Members will know that, a year ago, Trustees concluded that for the year 2000 no new building or restoration merited its architectural commendation. This year, in contrast, Trustees were faced with what proved an impossible task of trying to rank two excellent schemes. They thus made awards to both ‘Cathedrals’ in Court Lane, Durham, and Glenmoor Farm, Low Pittington.
Although two very different buildings, they share several features in common. They both presented a formidable challenge to their new, local owners, who responded with vigour and persistence to achieve the vision they held. Interaction with sensitive architects has achieved admirable examples of conservation, rather than preservation, with commendable new design blending with imaginative re-use of materials.
When Richard Lazenby purchased Durham’s former police station, he acquired a prominent but neglected mid-Victorian building in an attractive quarter of the City’s Conservation Area, between Bonomi’s two fine early 19th century creations, the Crown Courts and St Cuthbert’s church. Previous unsuitable applications for conversion or replacement of the police station did not receive planning permission, but Trustees welcomed the present application from the outset. Under the guidance of Mr Steve Major of Simons Design of Lincoln, its distinctive roof outline, brickwork and copings have been restored, with one former window converted into an apparently long-established entrance. The one obvious addition is the pavilion café.
While its relation to the main building is nicely signalled artstone columns and arch at its entrance, plus a slate roof, no attempt at imitation is attempted. Instead, the full, frameless glazing produces a vibrant piece of architecture adding interest or ‘theatre’ to the busy thoroughfare of Court Lane.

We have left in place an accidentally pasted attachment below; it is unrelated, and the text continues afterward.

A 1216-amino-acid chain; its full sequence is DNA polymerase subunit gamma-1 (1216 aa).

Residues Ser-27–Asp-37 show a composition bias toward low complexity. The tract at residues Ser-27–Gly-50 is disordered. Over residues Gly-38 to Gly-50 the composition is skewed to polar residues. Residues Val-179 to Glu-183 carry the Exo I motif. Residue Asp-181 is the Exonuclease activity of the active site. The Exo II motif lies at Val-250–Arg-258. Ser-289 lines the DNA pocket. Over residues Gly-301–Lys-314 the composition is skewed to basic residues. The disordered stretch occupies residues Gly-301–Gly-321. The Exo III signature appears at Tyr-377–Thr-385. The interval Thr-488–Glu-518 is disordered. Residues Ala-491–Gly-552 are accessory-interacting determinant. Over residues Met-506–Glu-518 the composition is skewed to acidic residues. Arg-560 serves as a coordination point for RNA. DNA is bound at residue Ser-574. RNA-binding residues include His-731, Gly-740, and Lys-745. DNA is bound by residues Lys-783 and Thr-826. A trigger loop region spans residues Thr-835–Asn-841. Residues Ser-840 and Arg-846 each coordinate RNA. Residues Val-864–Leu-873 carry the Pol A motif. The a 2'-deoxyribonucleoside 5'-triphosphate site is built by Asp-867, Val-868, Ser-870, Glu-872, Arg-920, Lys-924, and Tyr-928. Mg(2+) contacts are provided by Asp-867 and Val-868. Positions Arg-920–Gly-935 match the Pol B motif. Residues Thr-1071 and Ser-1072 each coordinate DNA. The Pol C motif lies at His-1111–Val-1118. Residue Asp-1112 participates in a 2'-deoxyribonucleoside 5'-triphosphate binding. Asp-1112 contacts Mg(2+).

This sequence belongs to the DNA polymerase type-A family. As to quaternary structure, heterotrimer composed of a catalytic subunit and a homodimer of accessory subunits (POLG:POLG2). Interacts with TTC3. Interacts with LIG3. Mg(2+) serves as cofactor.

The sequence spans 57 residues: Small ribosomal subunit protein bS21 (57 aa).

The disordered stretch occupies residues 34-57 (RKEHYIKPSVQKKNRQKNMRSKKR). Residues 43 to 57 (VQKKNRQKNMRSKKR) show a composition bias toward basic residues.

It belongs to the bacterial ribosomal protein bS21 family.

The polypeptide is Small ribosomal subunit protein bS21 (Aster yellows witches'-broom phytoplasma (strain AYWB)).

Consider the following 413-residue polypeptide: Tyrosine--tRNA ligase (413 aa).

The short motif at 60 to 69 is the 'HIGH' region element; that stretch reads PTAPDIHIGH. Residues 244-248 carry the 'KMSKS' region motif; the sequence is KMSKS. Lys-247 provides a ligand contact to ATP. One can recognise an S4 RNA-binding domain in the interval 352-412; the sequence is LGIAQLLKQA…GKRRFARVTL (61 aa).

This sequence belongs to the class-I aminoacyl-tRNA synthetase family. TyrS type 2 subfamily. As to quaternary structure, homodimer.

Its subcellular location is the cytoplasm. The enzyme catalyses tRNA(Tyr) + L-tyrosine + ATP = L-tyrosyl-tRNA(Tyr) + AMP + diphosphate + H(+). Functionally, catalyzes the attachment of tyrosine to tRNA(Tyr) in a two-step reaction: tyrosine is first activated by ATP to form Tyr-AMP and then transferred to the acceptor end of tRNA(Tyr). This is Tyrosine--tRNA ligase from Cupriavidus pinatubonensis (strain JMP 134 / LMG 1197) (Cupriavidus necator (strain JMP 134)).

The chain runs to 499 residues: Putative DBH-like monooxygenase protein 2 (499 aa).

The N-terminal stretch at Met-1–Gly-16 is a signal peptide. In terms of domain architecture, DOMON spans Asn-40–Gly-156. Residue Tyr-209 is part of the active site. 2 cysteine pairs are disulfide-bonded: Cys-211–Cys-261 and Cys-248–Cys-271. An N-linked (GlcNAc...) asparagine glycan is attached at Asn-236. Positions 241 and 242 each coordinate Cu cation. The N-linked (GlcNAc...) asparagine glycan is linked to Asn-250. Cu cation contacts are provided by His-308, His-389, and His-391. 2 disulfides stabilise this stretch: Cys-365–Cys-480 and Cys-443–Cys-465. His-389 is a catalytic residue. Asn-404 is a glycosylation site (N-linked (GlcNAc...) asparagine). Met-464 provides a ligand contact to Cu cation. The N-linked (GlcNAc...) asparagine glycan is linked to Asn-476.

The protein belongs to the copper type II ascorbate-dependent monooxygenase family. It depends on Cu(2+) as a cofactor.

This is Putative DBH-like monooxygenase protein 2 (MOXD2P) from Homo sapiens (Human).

Inside, the workaday appearance befitting the ground-floor bar, with its glistening Czech brewing vessels of the microbrewery, gives way to a bistro on the first floor and, upwards, finally an appropriately-named ‘fine-dine’. Also fine are the views of the cathedral from most of its rear windows on all three floors, thereby removing any query Trustees may have had over the naming of the project. The City has been enriched, therefore, in terms both of townscape and varied facilities offered.
Farm conversions are an increasing feature of the countryside around Durham, but that of Glenmoor, Pittington, is unique in Trustees’ experience. When acquired by Mr John Parkin, both farmhouse and adjoining farm buildings were in poor condition, with no obvious intrinsic merit. There was little incentive, therefore, for faithful restoration based on existing design. On the other hand, salvaging of materials and respect for the original footprint of the buildings provided the springboard for rebuilding, in the owner’s words, “with an underlying acceptance of the integrity and character of the site and community”.
The vision in this instance was shared with a sympathetic architect, Mr Brian Iley of Brancepeth, and achieved on site over four years with the aid of Messrs Barry Atkinson and Clive Barker, quite apart from the considerable physical input from the owner himself. The careful use and mix of materials, together with detail of finish, has produced a robust, authentic design of rare quality. The interior exhibits similar qualities. In Trustees’ opinion, the overall aim of the project – to create something that would look as if it had evolved over a period of years – has been fully realised.
Details published in Bulletin 50, February 2002